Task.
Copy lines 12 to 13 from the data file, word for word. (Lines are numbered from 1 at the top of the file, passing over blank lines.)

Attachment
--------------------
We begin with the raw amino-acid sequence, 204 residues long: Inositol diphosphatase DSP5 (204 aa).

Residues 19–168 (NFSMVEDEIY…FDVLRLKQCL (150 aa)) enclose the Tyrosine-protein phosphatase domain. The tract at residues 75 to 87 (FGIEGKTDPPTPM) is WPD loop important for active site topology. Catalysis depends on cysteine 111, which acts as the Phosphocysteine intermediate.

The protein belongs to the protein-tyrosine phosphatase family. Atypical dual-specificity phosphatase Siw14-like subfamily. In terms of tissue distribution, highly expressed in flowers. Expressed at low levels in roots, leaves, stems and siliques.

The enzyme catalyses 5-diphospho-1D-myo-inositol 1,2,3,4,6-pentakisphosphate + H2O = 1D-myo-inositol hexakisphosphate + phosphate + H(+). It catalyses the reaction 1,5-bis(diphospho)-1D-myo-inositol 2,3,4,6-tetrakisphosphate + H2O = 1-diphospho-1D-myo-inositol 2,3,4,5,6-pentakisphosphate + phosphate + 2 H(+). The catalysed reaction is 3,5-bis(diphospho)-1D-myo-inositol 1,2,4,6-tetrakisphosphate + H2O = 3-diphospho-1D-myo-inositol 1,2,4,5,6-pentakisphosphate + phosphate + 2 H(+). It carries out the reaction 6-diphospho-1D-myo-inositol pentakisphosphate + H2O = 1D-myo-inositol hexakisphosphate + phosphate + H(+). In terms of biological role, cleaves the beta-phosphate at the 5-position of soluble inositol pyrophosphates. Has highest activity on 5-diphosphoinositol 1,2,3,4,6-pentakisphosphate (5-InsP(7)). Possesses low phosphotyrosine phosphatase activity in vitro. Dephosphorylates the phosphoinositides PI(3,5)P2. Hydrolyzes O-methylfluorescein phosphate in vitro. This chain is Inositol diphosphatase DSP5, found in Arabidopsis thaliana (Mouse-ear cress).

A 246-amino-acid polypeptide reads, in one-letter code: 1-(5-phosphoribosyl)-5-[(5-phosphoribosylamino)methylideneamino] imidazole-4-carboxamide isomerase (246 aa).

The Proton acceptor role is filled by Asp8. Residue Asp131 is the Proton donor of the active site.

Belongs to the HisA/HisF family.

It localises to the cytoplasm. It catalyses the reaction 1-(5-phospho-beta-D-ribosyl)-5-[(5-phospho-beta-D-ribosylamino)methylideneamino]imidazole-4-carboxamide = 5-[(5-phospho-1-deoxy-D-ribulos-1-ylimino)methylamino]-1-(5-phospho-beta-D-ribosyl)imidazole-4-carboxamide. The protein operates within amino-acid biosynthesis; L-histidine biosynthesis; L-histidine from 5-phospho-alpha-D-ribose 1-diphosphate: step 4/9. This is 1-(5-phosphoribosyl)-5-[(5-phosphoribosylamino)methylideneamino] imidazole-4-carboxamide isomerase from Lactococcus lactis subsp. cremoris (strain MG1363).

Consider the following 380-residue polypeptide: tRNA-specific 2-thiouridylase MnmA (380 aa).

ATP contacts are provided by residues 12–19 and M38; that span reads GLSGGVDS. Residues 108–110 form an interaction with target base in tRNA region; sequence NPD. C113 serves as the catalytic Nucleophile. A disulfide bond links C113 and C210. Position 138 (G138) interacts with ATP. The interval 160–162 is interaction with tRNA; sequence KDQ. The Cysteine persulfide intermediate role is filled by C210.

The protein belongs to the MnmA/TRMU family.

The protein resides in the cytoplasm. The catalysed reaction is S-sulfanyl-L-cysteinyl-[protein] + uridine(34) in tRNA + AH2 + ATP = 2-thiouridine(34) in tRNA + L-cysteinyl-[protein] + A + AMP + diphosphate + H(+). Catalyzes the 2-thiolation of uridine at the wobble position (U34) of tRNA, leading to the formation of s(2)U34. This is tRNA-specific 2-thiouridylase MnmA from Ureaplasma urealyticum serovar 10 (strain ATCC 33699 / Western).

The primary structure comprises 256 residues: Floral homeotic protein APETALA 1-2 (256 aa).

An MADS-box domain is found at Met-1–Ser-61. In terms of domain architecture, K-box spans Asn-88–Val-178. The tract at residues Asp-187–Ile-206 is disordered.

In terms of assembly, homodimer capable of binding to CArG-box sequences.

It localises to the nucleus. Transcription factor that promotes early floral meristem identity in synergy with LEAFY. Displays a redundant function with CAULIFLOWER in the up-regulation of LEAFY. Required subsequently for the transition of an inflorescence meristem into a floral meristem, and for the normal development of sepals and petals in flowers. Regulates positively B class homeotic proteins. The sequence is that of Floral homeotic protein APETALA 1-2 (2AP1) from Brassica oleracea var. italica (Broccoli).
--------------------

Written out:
The protein resides in the cytoplasm. The catalysed reaction is S-sulfanyl-L-cysteinyl-[protein] + uridine(34) in tRNA + AH2 + ATP = 2-thiouridine(34) in tRNA + L-cysteinyl-[protein] + A + AMP + diphosphate + H(+). Catalyzes the 2-thiolation of uridine at the wobble position (U34) of tRNA, leading to the formation of s(2)U34. This is tRNA-specific 2-thiouridylase MnmA from Ureaplasma urealyticum serovar 10 (strain ATCC 33699 / Western).

The primary structure comprises 256 residues: Floral homeotic protein APETALA 1-2 (256 aa).